Social networks often support the sharing of music in various forms. MySpace built its original market by encouraging bands to make fan pages featuring their music in an easy to play format. Blogs allow audio files to be embedded for listening, as does Facebook. In an Internet replete with multimedia, it is natural that social networking includes the ability to listen to music and other audio content.
Beyond the music sharing capabilities of blogs and social networking sites like Facebook, some sites are built around music sharing, and they tend to generate a social culture associated with music (and/or the sharing of music files). The recording industry has yet to fully adjust to a world in which flawless duplicates of digital content can be produced with minimal effort and then redistributed worldwide simply by posting it on one’s website.
Downloading continues to be a popular Internet activity, particularly among young adults, despite efforts on the part of the recording industry to prosecute the behavior and to popularize pay alternatives to free downloading. The behavior is controversial because the recording industry continues to claim that it cuts into the sales of conventional compact disc recordings estimated to be as much as $16 billion per year.9
You need to remember that just because a music file is available online doesn’t mean it’s safe and/or legal. Care must be exercised when looking for music online. The best advice I can give you is to stick to commercial sites that appear legitimate and have at least a modest level of popularity. Among the currently popular commercial sites that you can consider safe are Last.fm, Playlist, Pandora, and Rhapsody. You can also buy music albums and tracks from services such as iTunes and Amazon.com.
The pursuit of free music is a powerful draw for teenagers who typically lack the money needed to buy albums on iTunes or subscribe to commercial services such as Pandora. This is where some parenting may need to be applied to help guide them in their choices. One popular method of free listening is to find a video of a song on YouTube and play the video while ignoring the pictures. Services like Last.fm and Playlist are free and provide a fairly generous amount of music. Be aware that these sites have social networking characteristics, including users with profiles, as well as chatting and other interactions. That means that when your teen uses these services he or she may be exposed to strangers or others who happen to share an interest in the same music. These interactions are outside the normal channels of popular social networking sites like Facebook, giving parents less transparency into online behaviors, and less of the protections that a site like Facebook attempts to build into their experience.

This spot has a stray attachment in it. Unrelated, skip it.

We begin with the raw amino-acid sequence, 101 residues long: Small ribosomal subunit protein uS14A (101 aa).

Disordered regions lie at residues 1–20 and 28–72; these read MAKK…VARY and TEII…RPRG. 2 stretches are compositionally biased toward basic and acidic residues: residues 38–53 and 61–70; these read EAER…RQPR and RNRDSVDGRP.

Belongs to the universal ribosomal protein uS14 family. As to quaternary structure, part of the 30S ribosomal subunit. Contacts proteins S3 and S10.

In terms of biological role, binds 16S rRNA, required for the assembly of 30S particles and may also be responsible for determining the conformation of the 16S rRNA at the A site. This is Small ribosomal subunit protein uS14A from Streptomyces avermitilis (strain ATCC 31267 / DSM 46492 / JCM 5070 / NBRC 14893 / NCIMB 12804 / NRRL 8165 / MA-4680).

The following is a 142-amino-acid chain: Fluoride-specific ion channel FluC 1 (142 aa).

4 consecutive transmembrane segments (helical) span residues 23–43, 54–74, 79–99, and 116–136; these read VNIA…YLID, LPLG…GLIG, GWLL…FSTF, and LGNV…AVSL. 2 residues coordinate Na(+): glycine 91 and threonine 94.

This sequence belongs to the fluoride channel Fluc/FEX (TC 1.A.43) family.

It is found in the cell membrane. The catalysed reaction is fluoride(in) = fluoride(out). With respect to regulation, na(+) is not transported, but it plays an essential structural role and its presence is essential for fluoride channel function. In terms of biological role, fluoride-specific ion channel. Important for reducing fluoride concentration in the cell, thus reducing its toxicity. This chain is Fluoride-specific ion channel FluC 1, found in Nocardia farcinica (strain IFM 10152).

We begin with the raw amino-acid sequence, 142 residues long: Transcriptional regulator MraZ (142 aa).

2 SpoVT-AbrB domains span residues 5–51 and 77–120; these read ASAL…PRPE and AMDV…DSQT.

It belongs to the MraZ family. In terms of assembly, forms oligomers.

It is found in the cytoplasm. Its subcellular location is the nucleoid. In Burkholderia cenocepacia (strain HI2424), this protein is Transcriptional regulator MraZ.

In most cases, downloading music from the Internet is illegal and can carry stiff penalties. Beware sites that claim to offer free music to download. Illicit and illegal downloadable materials often come with payloads of viruses or other malware.10 As a result, I strongly recommend that you and your children not participate in peer-to-peer networks for file sharing. These are services like Kazaa, Gnutella, LimeWire, BearShare, etc. In addition to serving up potentially illegal and technically harmful material, they also tend to provide a mechanism for the transmission of various types of pornography.
If you’re looking for free music to listen to online, you probably aren’t going to be able to download any files to your computer without generating some kind of problem. So my advice is to seek online services that are reputable, even if you have to pay for them. Free services are typically supported by advertisements, so be ready for that. If you’re unsure of whether a service is reputable, do some online searching and check out the buzz about this particular service. Where there’s smoke, there’s typically fire. When it comes to downloading content on the Internet, you need to be sure that you trust the source. If you are unsure, don’t do it!
If you give your teen access to your iTunes, Amazon MP3, or Google Play account to purchase music, be aware that the cost can rack up very quickly, so their behavior needs to be monitored, even if content isn’t a specific problem.
A number of additional issues have to be dealt with by you as a parent. Is unlimited access to any and all music even healthy? What album cover art are you willing to allow your teen to be exposed to? These aren’t simple questions. I recommend educating yourself and then sitting down with your teen to talk through the concerns. Your best hope is if they understand the concerns and are on board with them and then engage you in their online behaviors.